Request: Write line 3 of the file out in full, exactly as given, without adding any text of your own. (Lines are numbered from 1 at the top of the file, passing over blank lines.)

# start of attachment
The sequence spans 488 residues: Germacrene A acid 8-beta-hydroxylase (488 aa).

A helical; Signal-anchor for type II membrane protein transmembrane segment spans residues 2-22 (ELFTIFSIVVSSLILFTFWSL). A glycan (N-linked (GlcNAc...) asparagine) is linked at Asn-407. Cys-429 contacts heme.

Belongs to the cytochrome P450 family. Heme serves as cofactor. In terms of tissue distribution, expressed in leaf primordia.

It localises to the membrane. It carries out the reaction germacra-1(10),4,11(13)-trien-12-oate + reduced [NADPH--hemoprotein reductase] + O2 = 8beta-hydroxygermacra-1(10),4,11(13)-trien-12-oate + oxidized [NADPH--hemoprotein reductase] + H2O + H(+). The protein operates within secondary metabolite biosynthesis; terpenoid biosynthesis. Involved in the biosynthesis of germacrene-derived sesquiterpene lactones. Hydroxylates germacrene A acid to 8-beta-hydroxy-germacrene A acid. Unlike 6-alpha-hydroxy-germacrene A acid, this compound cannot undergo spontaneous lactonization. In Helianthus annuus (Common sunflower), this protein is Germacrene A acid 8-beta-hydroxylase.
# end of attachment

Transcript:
Belongs to the cytochrome P450 family. Heme serves as cofactor. In terms of tissue distribution, expressed in leaf primordia.